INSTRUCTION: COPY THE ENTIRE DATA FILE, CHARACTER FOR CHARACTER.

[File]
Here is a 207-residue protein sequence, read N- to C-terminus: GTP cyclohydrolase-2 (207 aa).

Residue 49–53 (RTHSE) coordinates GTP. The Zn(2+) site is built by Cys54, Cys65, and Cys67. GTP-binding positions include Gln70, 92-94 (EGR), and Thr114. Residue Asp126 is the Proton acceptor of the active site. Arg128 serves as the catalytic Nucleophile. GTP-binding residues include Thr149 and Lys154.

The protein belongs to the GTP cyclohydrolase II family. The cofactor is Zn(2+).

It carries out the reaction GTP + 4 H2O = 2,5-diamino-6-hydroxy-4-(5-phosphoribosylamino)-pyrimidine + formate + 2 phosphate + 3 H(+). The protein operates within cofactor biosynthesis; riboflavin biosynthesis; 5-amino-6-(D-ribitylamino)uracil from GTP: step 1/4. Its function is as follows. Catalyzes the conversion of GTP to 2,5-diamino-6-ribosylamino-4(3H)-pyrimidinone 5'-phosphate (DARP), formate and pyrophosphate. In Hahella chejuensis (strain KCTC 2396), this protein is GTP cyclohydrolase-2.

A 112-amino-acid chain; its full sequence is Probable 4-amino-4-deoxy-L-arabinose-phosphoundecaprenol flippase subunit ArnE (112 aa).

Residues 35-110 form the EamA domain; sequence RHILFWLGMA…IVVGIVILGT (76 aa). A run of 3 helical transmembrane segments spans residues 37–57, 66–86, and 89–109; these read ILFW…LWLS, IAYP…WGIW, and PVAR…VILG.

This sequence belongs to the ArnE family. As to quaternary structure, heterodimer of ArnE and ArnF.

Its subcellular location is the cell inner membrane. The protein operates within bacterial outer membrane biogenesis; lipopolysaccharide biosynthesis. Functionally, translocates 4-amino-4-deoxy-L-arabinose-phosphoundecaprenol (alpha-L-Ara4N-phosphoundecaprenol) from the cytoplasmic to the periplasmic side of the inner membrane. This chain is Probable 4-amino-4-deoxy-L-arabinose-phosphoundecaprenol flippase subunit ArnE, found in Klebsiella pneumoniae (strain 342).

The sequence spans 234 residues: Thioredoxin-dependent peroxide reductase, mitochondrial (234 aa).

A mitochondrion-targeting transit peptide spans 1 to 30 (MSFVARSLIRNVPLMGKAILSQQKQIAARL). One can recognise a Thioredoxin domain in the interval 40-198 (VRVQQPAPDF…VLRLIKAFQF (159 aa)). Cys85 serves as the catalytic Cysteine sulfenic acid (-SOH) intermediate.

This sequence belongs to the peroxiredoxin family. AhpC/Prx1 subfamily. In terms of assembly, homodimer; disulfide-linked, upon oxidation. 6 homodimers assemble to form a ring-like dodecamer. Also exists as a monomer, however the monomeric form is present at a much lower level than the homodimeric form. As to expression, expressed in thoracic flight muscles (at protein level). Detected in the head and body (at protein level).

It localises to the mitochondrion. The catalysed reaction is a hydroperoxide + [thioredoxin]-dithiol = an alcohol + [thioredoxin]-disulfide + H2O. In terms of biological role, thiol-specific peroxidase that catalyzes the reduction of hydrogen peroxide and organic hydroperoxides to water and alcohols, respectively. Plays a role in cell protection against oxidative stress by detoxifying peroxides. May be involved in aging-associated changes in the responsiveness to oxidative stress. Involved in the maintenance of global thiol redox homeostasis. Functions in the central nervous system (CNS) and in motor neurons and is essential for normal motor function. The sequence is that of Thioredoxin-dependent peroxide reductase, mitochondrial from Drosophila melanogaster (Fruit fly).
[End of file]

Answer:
Here is a 207-residue protein sequence, read N- to C-terminus: GTP cyclohydrolase-2 (207 aa).

Residue 49–53 (RTHSE) coordinates GTP. The Zn(2+) site is built by Cys54, Cys65, and Cys67. GTP-binding positions include Gln70, 92-94 (EGR), and Thr114. Residue Asp126 is the Proton acceptor of the active site. Arg128 serves as the catalytic Nucleophile. GTP-binding residues include Thr149 and Lys154.

The protein belongs to the GTP cyclohydrolase II family. The cofactor is Zn(2+).

It carries out the reaction GTP + 4 H2O = 2,5-diamino-6-hydroxy-4-(5-phosphoribosylamino)-pyrimidine + formate + 2 phosphate + 3 H(+). The protein operates within cofactor biosynthesis; riboflavin biosynthesis; 5-amino-6-(D-ribitylamino)uracil from GTP: step 1/4. Its function is as follows. Catalyzes the conversion of GTP to 2,5-diamino-6-ribosylamino-4(3H)-pyrimidinone 5'-phosphate (DARP), formate and pyrophosphate. In Hahella chejuensis (strain KCTC 2396), this protein is GTP cyclohydrolase-2.

A 112-amino-acid chain; its full sequence is Probable 4-amino-4-deoxy-L-arabinose-phosphoundecaprenol flippase subunit ArnE (112 aa).

Residues 35-110 form the EamA domain; sequence RHILFWLGMA…IVVGIVILGT (76 aa). A run of 3 helical transmembrane segments spans residues 37–57, 66–86, and 89–109; these read ILFW…LWLS, IAYP…WGIW, and PVAR…VILG.

This sequence belongs to the ArnE family. As to quaternary structure, heterodimer of ArnE and ArnF.

Its subcellular location is the cell inner membrane. The protein operates within bacterial outer membrane biogenesis; lipopolysaccharide biosynthesis. Functionally, translocates 4-amino-4-deoxy-L-arabinose-phosphoundecaprenol (alpha-L-Ara4N-phosphoundecaprenol) from the cytoplasmic to the periplasmic side of the inner membrane. This chain is Probable 4-amino-4-deoxy-L-arabinose-phosphoundecaprenol flippase subunit ArnE, found in Klebsiella pneumoniae (strain 342).

The sequence spans 234 residues: Thioredoxin-dependent peroxide reductase, mitochondrial (234 aa).

A mitochondrion-targeting transit peptide spans 1 to 30 (MSFVARSLIRNVPLMGKAILSQQKQIAARL). One can recognise a Thioredoxin domain in the interval 40-198 (VRVQQPAPDF…VLRLIKAFQF (159 aa)). Cys85 serves as the catalytic Cysteine sulfenic acid (-SOH) intermediate.

This sequence belongs to the peroxiredoxin family. AhpC/Prx1 subfamily. In terms of assembly, homodimer; disulfide-linked, upon oxidation. 6 homodimers assemble to form a ring-like dodecamer. Also exists as a monomer, however the monomeric form is present at a much lower level than the homodimeric form. As to expression, expressed in thoracic flight muscles (at protein level). Detected in the head and body (at protein level).

It localises to the mitochondrion. The catalysed reaction is a hydroperoxide + [thioredoxin]-dithiol = an alcohol + [thioredoxin]-disulfide + H2O. In terms of biological role, thiol-specific peroxidase that catalyzes the reduction of hydrogen peroxide and organic hydroperoxides to water and alcohols, respectively. Plays a role in cell protection against oxidative stress by detoxifying peroxides. May be involved in aging-associated changes in the responsiveness to oxidative stress. Involved in the maintenance of global thiol redox homeostasis. Functions in the central nervous system (CNS) and in motor neurons and is essential for normal motor function. The sequence is that of Thioredoxin-dependent peroxide reductase, mitochondrial from Drosophila melanogaster (Fruit fly).